In short, we are being summoned to keep the hope of God’s salvation awake in our hearts by keeping our lives in line with the light of God revealed in Jesus Christ our Lord. This is not the time to become spiritually sleepy, but to be alert and active. Walking daily in God’s ways, and actively awaiting Christ’s coming Kingdom.
This leads us to our Gospel reading this morning, from Matthew Chapter 24, which takes place within a much longer passage where Christ is calling His followers to faithfully endure even the dark days ahead, holding onto hope, knowing in the end God’s salvation is assured.
What stands out in this passage, supported by the dramatic imagery of the suddenness of the flood, is the call to be ready… to not be distracted or lulled away from the work of the Kingdom of God… whose final arrival will be even more world-changing than the flood, or the COVID-19 pandemic combined.
We aren’t given the time or date, in part because the point of the Christian life isn’t for us to puzzle together clues to predict how or when Christ’s Kingdom will come in all its fulness. The point is that we don’t put off the good work we are called to do today… faithfully enduring even incredibly difficult circumstances because we have placed our hope in God’s promise not simply to rescue us, but to bring an end to all the injustice and brutality and evil in our world, trusting His word to us that Christ Jesus the Crucified and Risen Lord:
“shall judge between the nations,
and shall arbitrate for many peoples;
they shall beat their swords into plowshares,
and their spears into pruning hooks;
nation shall not lift up sword against nation,
neither shall they learn war any more.” (Isaiah 2:4)
One final word: Even so great a hope can be hard to hold onto alone. Each one of us, no matter how strong our faith, face dark nights when we struggle to endure. That’s why along with the gift of hope, we were given the gift of each other… the gift of the Church… of a community, a family of believers, our brothers and sisters in Christ, who share our hope, and who can help us stay awake while we wait for the dawn to break.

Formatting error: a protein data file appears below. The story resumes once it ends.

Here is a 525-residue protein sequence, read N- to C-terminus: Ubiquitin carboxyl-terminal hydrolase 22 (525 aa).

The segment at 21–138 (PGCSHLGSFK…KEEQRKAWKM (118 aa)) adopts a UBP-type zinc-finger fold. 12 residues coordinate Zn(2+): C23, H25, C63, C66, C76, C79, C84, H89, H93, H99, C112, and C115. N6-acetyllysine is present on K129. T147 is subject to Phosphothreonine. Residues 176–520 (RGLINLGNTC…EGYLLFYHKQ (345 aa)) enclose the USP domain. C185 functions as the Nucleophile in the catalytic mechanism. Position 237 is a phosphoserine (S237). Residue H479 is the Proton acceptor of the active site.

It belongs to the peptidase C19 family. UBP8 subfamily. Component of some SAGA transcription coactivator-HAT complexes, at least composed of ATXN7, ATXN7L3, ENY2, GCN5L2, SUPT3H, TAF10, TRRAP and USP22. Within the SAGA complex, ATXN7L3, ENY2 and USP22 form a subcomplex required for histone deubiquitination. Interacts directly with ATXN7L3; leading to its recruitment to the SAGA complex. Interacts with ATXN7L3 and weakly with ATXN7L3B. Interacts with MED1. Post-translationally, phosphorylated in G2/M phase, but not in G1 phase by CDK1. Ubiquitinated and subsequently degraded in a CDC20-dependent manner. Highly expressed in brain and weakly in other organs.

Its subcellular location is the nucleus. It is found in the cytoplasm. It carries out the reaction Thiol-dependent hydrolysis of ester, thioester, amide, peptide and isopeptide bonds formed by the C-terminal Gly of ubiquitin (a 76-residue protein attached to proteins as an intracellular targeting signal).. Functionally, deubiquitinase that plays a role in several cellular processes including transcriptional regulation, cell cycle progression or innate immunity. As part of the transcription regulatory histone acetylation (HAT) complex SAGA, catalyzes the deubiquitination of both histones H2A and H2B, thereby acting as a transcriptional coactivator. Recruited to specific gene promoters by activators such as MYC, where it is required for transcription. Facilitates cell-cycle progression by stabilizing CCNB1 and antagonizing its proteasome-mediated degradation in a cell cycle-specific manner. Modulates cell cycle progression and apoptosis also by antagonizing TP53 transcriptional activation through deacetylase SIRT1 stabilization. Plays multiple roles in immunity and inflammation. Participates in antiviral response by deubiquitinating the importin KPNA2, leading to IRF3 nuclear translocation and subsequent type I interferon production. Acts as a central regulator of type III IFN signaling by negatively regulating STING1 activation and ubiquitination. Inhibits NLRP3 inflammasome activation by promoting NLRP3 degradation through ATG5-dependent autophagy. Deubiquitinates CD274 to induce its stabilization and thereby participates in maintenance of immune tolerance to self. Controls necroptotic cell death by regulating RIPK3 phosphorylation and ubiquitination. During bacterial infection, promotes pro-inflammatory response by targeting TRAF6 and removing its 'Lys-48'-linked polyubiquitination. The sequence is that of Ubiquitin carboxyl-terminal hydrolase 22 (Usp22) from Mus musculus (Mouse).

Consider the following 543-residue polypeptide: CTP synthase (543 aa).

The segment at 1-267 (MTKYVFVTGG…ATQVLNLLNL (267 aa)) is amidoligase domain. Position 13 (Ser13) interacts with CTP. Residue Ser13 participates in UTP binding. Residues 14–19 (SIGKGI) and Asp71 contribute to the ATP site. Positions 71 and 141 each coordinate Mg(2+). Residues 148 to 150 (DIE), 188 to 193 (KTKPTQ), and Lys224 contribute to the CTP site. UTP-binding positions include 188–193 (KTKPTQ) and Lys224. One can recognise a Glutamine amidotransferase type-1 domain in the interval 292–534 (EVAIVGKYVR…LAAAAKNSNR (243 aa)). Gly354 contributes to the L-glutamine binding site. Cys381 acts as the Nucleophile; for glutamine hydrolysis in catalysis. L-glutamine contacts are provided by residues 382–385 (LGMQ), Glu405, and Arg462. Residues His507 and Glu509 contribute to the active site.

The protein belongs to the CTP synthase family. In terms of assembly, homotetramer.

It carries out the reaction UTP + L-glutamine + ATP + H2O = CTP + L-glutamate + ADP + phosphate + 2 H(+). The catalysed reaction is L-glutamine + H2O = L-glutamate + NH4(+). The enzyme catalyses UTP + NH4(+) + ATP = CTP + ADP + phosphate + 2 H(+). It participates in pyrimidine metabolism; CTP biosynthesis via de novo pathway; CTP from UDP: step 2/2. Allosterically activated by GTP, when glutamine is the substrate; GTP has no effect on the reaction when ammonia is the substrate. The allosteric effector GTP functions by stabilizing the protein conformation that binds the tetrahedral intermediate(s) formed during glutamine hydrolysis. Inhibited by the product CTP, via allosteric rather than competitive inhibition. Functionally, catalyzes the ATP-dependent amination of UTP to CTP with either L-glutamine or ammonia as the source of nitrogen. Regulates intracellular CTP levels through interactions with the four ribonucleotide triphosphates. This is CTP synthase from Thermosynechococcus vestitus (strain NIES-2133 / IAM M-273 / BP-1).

In this time between Christ’s first and final arrival, we are meant to lean on each other, to lift up each other, to draw near to one another, and strengthen each other against the challenges we all face in this world. Without one another, the hope of God’s salvation can easily grow cold and drowsy. One by one, we can simply drift away, and spiritually fall asleep. But if we endure together… if we learn to share this hope more and more with one another, we will find our fellowship deepen, and our love grow stronger, and our longing to share the hope of the Gospel with those around us grow brighter.
Brothers and sisters, we need to stay awake. So let’s stay awake together, looking forward in hope for the dawn of Christ’s good kingdom at last. Amen.
Rev. Rob serves as the Priest-in-Charge at St. Luke's Gondola Point, and as the School Chaplain at Rothesay Netherwood School